“Schindler’s Ark”

Thomas Keneally in his book “Schindler’s Ark” writes about Oskar Schindler and how he saved hundreds of Jewish people during World War II. In this book we can also read about Julius Madritsch, who, just like Schindler, had workshops where he hired Jewish workers. Employed in those factories, lots of his workers survived Holocaust.
 In Keneally’s book Madritsch is one of the Schindler’s friends, and he also was his associate. Madritsch protected his workers, he gave them extra white bread and other essentials products. That book also shows us how hard it was for Madritsch and Schindler to keep their workers save. And how hard it was to always make the right decisions. Sometimes they had to use their own savings to create a new plant, to employ a new worker, or to bribe somebody in the top person. 
Thomas Keneally presents Madritsch as a person who always shows his humanity to everyone. He was very devoted to what he was doing. His aim was to save as many people as he could. For him and for Schindler every saved life was like a gold. From 1943 Madritsch’s workers started making uniforms for German soldiers. After the ghettos in Krakow and Tarnow were liquidated, Madritsch’s workers were removed to workshops in Plaszow. This fact was strange for some of the top Germans who were Madritsch’s friends. They thought that Madritsch could lose a lot of money that way. They were trying to convince him not to do that, and that he should close the workhsop and open a new one in a safe place and they suggested they could help him to transport all sewing machines but they still were not able to convince Madritsch. The author thinks that the decision that Madritsch made was because his daughter was in love with one of the Madritsch’s workers, a young Jew from the Tarnow’s ghetto. It was a difficult situation because this relation would have never been accepted outside of the plant, so the relationship had to be kept secret. Madritsch had many German friends who were soldiers, so affair could have been dangerous and risky for the whole Madritsch’s family.

 In 1964 Madritsch was honoured by Yad Vashem as “The Righteous Among the Nations”. Thomas Keneally describes Madritsch as a person who has done everything for his Jews.

"Reflections of The Soul"

         In his book entitled “Reflections of the Soul" Martin Spett tells a history of his life but also the history of the Jewish community in Poland before World War II and during the Holocaust. In the part of his book which describes thea life in the Tarnow's Ghetto, he is also writing about the factory in Tarnow owned by Julius Madritsch.

The plot of the book starts when Martin, as a little boy living in a Tarnow, attended a private religious primary school. Also, he mentioned his relations with his friends with whom he loved to explore the city. His family was very big, but they loved each other very much. His mother, Sara Leisten, was an American citizen, but his father, Arthur Spett, was a Polish citizen. He also had a sister called Rózia, now Roselyn.
 According to the author, the Jews who lived in Tarnow cultivated their own religion in synagogues, sat in the city council, had their own shops and workshops and could move freely in a city. This situation changed in 1937, when the Polish Government passed laws which had some features of anti-semitism. When that happened, all the Jews working for the administration were replaced by non-Jews. The situation changed dramatically in September 1939, when The World War II broke out. Martin relates that he, as an eleven-years boy, watched the German troops marching into Tarnow. Even though he was very young, he felt the increasing tension which got hold of the inhabitants of Tarnow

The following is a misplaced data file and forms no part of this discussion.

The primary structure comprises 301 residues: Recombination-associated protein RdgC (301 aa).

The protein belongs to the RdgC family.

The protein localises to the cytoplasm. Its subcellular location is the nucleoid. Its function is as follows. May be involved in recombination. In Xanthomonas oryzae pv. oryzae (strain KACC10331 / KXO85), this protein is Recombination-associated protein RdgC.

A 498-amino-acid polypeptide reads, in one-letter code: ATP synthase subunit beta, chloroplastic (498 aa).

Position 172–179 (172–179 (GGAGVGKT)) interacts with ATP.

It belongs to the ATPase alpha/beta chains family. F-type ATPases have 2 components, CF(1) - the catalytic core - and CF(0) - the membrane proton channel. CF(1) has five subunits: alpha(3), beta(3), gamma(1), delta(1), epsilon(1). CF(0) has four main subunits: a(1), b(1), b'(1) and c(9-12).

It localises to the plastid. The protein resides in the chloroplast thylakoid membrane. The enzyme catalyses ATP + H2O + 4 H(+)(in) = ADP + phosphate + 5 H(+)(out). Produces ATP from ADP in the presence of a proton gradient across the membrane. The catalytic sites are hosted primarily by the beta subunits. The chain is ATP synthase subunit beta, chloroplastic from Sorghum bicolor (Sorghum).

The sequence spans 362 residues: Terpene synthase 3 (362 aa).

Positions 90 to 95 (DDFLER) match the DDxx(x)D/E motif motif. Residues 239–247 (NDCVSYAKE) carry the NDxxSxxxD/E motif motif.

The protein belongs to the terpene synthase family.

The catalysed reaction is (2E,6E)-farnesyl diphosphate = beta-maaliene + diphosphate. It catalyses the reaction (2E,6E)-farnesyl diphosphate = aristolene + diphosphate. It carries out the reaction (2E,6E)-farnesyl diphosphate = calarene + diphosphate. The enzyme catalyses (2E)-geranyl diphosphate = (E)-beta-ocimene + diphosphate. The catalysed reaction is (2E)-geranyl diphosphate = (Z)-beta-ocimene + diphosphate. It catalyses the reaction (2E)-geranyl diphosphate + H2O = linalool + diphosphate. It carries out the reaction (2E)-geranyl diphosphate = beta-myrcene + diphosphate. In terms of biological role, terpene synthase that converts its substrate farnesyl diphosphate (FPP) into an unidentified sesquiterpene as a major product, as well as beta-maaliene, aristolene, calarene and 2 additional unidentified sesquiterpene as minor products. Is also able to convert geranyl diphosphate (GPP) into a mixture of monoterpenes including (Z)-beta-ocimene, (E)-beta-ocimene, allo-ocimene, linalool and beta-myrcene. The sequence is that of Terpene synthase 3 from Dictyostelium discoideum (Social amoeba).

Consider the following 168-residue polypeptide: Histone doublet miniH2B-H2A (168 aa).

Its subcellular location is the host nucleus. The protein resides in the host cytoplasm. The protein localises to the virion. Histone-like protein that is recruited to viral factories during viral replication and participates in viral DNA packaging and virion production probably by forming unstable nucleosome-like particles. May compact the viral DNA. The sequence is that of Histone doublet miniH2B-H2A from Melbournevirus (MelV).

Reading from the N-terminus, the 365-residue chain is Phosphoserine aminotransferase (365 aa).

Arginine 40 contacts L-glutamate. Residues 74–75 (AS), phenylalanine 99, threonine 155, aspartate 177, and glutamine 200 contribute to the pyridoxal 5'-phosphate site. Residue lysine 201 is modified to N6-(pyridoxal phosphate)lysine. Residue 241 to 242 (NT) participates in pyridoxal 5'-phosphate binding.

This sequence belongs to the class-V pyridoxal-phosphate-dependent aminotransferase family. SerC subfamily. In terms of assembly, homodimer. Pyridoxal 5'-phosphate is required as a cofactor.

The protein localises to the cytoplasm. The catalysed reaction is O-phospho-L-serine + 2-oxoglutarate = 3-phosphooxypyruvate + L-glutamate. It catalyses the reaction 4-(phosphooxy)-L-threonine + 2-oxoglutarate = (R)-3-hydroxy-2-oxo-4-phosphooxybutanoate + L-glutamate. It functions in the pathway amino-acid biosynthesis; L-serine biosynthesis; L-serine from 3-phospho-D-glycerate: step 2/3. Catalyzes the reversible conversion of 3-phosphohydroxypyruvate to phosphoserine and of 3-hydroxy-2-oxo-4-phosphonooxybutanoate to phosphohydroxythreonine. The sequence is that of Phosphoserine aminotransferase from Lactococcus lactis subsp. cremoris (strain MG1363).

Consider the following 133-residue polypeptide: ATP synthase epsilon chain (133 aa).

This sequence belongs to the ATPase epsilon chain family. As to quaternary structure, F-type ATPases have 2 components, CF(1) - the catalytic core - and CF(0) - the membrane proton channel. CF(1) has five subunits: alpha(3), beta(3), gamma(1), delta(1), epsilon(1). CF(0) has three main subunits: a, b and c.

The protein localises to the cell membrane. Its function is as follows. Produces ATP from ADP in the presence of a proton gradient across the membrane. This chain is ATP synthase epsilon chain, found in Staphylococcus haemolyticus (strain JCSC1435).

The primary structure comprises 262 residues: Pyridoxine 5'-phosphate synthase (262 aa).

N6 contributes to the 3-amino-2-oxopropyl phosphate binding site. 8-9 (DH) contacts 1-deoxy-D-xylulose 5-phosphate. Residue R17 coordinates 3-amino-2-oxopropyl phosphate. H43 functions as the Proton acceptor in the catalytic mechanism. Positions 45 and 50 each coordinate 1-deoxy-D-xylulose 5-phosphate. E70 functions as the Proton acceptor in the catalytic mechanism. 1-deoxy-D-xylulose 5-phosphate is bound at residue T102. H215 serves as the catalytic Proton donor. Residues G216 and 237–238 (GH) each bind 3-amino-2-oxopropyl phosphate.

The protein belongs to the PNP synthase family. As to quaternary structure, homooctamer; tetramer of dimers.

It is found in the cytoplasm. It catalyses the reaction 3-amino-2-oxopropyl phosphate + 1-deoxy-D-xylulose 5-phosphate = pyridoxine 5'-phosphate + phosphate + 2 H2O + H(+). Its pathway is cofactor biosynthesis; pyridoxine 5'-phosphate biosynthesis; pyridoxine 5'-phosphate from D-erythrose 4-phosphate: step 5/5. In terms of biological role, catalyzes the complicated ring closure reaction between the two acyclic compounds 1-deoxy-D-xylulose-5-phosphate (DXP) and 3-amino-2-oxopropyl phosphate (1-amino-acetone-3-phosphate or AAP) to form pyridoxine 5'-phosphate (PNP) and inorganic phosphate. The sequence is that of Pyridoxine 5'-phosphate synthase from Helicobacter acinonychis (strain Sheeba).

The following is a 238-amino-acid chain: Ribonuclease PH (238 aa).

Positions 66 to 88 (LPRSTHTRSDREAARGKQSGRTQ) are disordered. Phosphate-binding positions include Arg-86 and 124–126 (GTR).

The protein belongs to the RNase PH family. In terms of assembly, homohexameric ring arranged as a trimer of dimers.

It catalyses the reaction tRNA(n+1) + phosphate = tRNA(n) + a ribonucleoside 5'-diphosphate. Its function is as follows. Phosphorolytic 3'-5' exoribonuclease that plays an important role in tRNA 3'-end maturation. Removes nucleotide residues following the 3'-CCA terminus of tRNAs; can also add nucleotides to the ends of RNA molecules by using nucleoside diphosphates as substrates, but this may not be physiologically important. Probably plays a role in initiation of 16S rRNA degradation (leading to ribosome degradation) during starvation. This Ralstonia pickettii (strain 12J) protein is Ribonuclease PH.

span style="font-family: inherit;"> The author describe the brutality of the German soldiers. In one of the examples he describes their new "sport". The sport consisted of pulling out old Jewish men and making  them clear  horse manure on knees with their bare hands. German soldiers also would cut Jewish beards with knives and scissors. Later they became more and more brutal. Martin Spett describes the situations, when Germans cut bellies of pregnant women, and  murdered little babies in front of their mothers. The hate against the Jews spreaded from day to day. The German administration harassed the Jews. According to the author, Polish people also took part in this, for example they painted murals with negative slogans about the Jews. 
 Also Martin Spett mentions how he worked with his mother in Julius Madritsch’s manufactory. Madritsch was Oskar Schindler's friend. Martin worked as a finisher - his job was to prepare clothes for the ironing. One day, when he was carrying heavy coats on his shoulders in the factory, he was stopped by a group of people. As he was stooped over, he couldn't see their faces. It turned out, that it was a group of inspectors from Berlin. Among them was Madritsch's wife, who took pity on the little Spett. Later Martin was called for a  conversation to his boss’s office. He thought that he would be fired but nothing like that happened.  Madritsch asked him if he was hungry and after that he told him that if he needed anything, he should come to see Madritsch. Martin did exactly that when one of the German officers told that his mother was too old to work for Madritsch. He found the courage to approach his boss and explained the situation to him. As a result Madritsch ordered the Gestapo officer to register Martin’s mother in the registration book. This ensured her safety and work.
Martin Spett remembers this period as a very difficult for him but also for his family and for the Jewish community.  A person like Julius Madritsch demonstrated that even in difficult times somebody could show a human face and disagree with generally prevailing terror, helping as many people as possible.

“The Righteous: The Unsung Heroes of the Holocaust”

Martin Gilbert in his book “The Righteous: The Unsung Heroes of the Holocaust” describes what. Madritsch had done, how much he had been risking in order to save as much Jews as possible, during the World War II. The story is fortified with dr Adolf Leenhardt’s, Yaakov Sternberg’s  memories and quotes from book of Julius Madritsch himself.